A convicted sex offender has failed in a bid to ward off extradition to New Zealand, with the Federal Court ruling it is up to that country’s court to decide whether he is fit for trial.
Sydney man David Peter Kisun, 77, was arrested in September under an extradition warrant, having been charged with child sex offences against two boys at a Marist Brothers school in Wellington between 1969 and 1971. A second warrant committed him to prison until his extradition. A review of the decision to issue an extradition warrant is pending.
Kisun applied to the Federal Court for an order that his custody arrangements be changed, and an order that he be granted bail, under ss 35(6)(g)(iii) and (iv) the Extradition Act 1988 (Cth), so he could attend medical examinations to gather evidence of his lack of fitness to stand trial.
In a decision handed down yesterday, Justice Perram ruled Kisun’s situation did not constitute “special circumstances” under the Act to justify the orders.
“Assuming in the Applicant’s favour that I made orders which permitted him to be examined by an expert and, further, that the expert then produced a report which said that he was not fit to stand trial, the question would be whether, on the review application, acceptance of this evidence could lead the Court to quash the magistrate’s decision to issue the surrender warrant,” he said.
“I do not think it could. If the Applicant is not fit to stand trial, I am unable to discern any reason why it would be unjust or oppressive or too severe a punishment to require him to make this point in New Zealand in the court before which he is eventually arraigned.”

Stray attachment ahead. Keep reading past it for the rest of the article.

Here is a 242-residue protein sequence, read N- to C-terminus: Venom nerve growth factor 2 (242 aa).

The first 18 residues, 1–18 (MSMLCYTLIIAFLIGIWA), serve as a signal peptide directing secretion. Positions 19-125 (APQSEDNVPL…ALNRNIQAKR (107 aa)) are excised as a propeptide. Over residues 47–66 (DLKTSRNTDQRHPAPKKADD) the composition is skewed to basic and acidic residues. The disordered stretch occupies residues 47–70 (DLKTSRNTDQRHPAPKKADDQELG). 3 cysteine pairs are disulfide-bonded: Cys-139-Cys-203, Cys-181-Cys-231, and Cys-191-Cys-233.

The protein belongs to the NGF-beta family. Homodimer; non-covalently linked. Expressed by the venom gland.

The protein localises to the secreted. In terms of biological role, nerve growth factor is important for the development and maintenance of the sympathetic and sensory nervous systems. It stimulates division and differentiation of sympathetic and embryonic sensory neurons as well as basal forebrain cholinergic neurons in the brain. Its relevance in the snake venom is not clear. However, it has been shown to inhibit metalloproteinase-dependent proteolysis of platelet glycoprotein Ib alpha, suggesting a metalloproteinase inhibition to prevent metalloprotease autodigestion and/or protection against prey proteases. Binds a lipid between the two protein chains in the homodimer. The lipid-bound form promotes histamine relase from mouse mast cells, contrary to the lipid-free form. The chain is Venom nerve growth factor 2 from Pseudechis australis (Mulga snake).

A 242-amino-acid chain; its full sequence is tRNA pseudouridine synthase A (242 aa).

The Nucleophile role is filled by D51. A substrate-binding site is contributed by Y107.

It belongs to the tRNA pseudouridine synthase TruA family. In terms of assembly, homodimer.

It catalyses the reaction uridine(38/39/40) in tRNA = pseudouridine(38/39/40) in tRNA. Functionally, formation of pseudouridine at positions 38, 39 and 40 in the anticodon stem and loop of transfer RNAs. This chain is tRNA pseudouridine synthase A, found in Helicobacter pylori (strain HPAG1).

Justice Perram said Australian courts held New Zealand courts in high regard and that proceedings would be conducted fairly.
He said even if the power in ss 35(6)(g)(iii) or (iv) could be used to facilitate a medical examination, he did not believe it would be worth using that power.
“At best, it would result in evidence showing that the Applicant was not fit to stand trial but this could not result in his warrant of surrender to New Zealand being quashed,” he said.
Justice Perram acknowledged Kisun was elderly and frail, and suffering from heart problems, diabetes and depression; and that prison health care was unlikely to meet his high care needs.
He also noted that as a child sex offender – Kisun was found guilty in 2018 of molesting boys at a Canberra school in the 1980s – the teacher faced an increased risk of violence from other prisoners.
He also noted the events that gave rise to the charges happened more than 50 years ago.
However, he said these matters together did not amount to special circumstances.
“He is in the kind of situation that a person facing historic child sex charges in New Zealand would expect to find himself in,” Justice Perram said.
“Whilst I accept that there is much in the Applicant’s circumstances which may fairly be described as unfortunate, I do not think that this makes them special.
“To the contrary, the Applicant’s unfortunate circumstances appear to me to be typical of a man in his situation.
“The normal rule in extradition cases is that the person remains in custody. The normal rule may be displaced when there is some unusual and extraordinary reason to depart from it …the normal rule is not displaced here.”
Justice Perram dismissed both applications, and said Kisun’s review application should be dealt with as soon as possible.